• Saturday, April 13, 2024
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Soft drinks tax: Good for revenue, bad for the poor – Rewane

Considering Nigeria’s soft drink sector at the verge of collapse

The Federal Government’s recently imposed Excise Duty on non-alcoholic drinks will have a positive impact on the country’s revenue, Bismark Rewane, CEO of Financial Derivatives Company Limited, said.

“It however punishes the poor who are buying cheaper drinks,” Rewane said at the 2022 Economic Outlook event hosted by the Nigerian British Chamber of Commerce, Thursday.

The Federal Government introduced an Excise Duty of N10 per litre on all non-alcoholic, carbonated, and sweetened beverages.

The new policy, now referred to as ‘Sugar Tax,’ is contained in the Finance Act signed into law by President Muhammadu Buhari on December 31, 2021.

Rewane also mentioned that the Federal Government could have taxed the people producing sugar instead of those consuming it.

Read also: Nigeria’s $1.4bn soft drink market to slow on Excise Tax

According to Zainab Ahmed, minister of finance, budget, and national planning, the Excise Duty on soft drinks would discourage excessive consumption of sugary beverages that contribute to diabetes, obesity, among others.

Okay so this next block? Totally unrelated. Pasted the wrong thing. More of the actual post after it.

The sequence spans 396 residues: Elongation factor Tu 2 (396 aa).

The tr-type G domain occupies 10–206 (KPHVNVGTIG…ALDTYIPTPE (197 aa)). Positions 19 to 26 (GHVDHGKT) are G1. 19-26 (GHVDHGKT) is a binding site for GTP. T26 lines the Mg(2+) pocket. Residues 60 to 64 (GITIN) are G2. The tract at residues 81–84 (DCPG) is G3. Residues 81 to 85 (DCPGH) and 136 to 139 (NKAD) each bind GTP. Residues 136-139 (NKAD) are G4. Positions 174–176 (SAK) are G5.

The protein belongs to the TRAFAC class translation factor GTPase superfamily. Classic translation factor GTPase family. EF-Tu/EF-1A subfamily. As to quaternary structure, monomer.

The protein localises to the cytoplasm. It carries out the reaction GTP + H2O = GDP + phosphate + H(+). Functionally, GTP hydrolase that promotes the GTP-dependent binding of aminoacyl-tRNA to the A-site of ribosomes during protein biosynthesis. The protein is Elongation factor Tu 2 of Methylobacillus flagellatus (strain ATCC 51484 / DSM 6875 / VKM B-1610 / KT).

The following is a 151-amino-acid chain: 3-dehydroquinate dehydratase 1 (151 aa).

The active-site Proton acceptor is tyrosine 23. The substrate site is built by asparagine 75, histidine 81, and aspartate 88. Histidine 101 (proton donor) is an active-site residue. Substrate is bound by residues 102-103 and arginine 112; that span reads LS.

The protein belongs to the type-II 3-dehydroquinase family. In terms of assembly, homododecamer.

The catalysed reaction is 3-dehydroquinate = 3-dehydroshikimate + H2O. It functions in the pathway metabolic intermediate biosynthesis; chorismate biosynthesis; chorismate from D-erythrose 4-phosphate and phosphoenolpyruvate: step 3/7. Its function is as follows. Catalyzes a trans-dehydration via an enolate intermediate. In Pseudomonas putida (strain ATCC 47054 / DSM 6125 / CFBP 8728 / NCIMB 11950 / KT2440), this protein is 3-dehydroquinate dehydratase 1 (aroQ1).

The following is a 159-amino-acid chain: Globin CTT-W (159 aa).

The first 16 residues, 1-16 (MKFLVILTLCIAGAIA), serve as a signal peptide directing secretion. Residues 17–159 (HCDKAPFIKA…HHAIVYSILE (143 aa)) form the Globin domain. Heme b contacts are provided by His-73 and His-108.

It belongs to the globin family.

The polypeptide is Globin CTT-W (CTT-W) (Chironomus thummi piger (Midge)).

Africa’s biggest economy is home to over 12 million obese persons, according to a 2020 study published in the National Centre for Biotechnology Information, part of the United States National Library of Medicine, using data gathered from the World Health Organisation and the Nigerian health authorities.

She also added that it would help raise excise duties and revenues for health-related and other critical expenditures.

Nigeria’s rising public debt may not be the world’s highest but combined with its rising spending needs and the difficulty in raising extra tax revenue it faces a difficult fiscal policy trilemma.

Nigeria’s public debt rose to N38 trillion in the third quarter of 2021, according to data published by the Debt Management Office (DMO).

According to the IMF, Nigeria’s revenue to GDP is at 6.3 percent compared to South Africa (27.9%), Egypt (19%), Kenya (17.3%), and Ghana (12.3%).